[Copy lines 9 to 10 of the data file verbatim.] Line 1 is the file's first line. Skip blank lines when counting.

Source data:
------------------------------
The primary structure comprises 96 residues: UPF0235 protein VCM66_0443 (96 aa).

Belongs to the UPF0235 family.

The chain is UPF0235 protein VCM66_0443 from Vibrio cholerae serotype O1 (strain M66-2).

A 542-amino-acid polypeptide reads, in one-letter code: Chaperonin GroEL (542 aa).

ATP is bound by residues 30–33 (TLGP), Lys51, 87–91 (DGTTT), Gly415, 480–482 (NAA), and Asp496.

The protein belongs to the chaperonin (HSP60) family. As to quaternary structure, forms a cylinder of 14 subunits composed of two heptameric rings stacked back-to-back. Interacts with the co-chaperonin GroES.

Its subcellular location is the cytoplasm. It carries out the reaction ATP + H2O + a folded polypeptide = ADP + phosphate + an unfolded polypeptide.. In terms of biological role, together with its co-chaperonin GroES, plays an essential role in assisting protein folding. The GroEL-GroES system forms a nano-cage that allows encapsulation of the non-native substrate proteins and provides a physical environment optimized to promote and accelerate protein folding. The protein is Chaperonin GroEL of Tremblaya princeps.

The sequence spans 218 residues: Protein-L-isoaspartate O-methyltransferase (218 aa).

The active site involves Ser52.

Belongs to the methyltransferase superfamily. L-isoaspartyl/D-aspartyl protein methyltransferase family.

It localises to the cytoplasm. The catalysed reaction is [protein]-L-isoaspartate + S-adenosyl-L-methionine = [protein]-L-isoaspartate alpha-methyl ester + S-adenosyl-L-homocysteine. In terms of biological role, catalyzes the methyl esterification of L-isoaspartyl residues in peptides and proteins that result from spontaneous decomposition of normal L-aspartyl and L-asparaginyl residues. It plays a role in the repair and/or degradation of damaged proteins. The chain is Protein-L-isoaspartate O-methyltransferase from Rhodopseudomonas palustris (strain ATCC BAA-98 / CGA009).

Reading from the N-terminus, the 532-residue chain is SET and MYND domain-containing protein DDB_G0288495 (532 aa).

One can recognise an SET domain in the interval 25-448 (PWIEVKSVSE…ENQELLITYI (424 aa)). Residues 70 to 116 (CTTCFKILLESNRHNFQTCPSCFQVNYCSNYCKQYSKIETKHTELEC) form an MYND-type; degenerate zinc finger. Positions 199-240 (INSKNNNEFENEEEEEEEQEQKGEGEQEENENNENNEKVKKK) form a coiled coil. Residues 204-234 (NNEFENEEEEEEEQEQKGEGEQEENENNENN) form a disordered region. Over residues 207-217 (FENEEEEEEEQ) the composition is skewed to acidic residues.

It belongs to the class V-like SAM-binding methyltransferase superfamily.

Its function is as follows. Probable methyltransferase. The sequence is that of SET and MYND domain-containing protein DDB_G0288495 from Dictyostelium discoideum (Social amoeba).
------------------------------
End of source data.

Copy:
The active site involves Ser52.

Belongs to the methyltransferase superfamily. L-isoaspartyl/D-aspartyl protein methyltransferase family.